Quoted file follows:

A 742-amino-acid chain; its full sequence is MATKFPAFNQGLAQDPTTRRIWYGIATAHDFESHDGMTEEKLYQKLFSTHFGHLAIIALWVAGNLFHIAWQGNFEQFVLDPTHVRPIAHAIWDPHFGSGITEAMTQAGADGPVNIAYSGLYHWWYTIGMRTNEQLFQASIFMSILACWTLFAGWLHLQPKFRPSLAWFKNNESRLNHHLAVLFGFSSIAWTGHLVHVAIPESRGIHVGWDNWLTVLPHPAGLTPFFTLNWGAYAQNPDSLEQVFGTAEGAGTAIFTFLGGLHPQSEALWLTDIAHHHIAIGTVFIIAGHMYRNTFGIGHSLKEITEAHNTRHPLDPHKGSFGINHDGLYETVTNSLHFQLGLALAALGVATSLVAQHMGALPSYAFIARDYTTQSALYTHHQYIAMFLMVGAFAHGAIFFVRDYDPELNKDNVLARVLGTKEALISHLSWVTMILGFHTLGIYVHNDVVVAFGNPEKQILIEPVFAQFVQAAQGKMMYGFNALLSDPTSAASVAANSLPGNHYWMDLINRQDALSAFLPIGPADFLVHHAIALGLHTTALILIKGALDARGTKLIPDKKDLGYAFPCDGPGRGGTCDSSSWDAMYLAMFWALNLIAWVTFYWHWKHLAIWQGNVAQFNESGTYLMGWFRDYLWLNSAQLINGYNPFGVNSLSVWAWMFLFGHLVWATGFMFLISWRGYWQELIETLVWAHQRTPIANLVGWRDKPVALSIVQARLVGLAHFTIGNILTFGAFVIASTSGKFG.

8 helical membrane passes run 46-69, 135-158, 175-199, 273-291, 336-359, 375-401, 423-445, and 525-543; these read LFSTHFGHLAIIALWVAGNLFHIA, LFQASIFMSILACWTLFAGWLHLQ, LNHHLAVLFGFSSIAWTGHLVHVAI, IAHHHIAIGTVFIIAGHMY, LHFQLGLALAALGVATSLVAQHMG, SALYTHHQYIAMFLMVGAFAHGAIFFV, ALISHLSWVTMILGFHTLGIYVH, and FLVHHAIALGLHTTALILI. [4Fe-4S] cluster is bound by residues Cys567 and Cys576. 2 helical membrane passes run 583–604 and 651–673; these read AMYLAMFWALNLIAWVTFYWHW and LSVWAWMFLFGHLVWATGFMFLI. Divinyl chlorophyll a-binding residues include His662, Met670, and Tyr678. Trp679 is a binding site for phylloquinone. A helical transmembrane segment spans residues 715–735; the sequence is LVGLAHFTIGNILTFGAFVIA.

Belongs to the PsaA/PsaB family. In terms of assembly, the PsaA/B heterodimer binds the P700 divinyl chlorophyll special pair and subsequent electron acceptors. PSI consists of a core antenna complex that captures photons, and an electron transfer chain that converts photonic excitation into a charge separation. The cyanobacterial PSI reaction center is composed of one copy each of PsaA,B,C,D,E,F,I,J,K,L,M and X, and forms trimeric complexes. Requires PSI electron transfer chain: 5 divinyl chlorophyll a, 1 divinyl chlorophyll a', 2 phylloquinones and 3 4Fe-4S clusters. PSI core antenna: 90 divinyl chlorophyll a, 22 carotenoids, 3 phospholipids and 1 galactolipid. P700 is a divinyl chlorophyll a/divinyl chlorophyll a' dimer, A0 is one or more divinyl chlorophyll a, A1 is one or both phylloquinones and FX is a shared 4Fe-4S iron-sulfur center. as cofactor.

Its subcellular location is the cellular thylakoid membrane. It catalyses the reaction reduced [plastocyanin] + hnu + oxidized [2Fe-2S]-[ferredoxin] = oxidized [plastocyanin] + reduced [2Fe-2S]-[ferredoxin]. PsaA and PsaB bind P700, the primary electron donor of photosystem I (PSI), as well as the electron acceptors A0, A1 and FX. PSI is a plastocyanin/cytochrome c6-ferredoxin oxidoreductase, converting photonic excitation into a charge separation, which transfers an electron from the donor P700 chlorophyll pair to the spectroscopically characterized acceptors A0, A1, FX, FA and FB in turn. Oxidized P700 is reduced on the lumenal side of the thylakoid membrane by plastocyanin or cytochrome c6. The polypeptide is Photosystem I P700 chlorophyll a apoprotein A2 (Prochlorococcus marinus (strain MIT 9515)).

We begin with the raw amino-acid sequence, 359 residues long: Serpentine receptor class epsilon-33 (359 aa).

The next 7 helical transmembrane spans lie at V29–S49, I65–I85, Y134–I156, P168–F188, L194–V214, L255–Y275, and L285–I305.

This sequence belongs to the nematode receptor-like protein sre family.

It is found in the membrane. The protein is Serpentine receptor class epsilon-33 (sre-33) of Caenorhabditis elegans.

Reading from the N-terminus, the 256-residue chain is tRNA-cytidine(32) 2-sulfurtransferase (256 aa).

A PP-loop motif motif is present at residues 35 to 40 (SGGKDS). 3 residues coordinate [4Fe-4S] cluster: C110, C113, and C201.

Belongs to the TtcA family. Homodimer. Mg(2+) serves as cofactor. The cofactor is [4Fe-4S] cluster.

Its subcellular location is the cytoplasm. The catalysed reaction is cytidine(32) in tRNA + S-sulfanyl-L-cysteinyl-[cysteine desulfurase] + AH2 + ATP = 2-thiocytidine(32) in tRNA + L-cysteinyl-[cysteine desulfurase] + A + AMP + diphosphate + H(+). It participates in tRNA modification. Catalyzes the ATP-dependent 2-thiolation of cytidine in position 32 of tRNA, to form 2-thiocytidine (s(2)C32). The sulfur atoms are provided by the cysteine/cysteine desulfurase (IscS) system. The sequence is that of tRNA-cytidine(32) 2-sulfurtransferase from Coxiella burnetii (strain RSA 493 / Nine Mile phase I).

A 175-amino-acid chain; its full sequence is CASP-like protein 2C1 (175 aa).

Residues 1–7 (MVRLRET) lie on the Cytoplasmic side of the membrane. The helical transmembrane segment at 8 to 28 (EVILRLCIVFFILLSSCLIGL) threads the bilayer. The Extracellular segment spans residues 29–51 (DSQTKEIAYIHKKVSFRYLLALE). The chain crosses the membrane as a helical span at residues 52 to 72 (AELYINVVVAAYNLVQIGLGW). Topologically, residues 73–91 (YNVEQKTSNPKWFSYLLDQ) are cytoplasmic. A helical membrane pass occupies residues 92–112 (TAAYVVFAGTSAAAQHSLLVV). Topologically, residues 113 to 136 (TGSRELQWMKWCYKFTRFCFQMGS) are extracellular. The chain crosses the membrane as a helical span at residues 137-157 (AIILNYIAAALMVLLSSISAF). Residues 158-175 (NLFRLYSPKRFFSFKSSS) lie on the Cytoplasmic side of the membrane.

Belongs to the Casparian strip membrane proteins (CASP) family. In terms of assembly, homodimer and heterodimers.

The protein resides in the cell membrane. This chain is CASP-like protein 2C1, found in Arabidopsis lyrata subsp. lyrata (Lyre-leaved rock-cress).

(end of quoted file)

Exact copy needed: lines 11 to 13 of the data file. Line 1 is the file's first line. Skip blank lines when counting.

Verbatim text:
Belongs to the TtcA family. Homodimer. Mg(2+) serves as cofactor. The cofactor is [4Fe-4S] cluster.

Its subcellular location is the cytoplasm. The catalysed reaction is cytidine(32) in tRNA + S-sulfanyl-L-cysteinyl-[cysteine desulfurase] + AH2 + ATP = 2-thiocytidine(32) in tRNA + L-cysteinyl-[cysteine desulfurase] + A + AMP + diphosphate + H(+). It participates in tRNA modification. Catalyzes the ATP-dependent 2-thiolation of cytidine in position 32 of tRNA, to form 2-thiocytidine (s(2)C32). The sulfur atoms are provided by the cysteine/cysteine desulfurase (IscS) system. The sequence is that of tRNA-cytidine(32) 2-sulfurtransferase from Coxiella burnetii (strain RSA 493 / Nine Mile phase I).

A 175-amino-acid chain; its full sequence is CASP-like protein 2C1 (175 aa).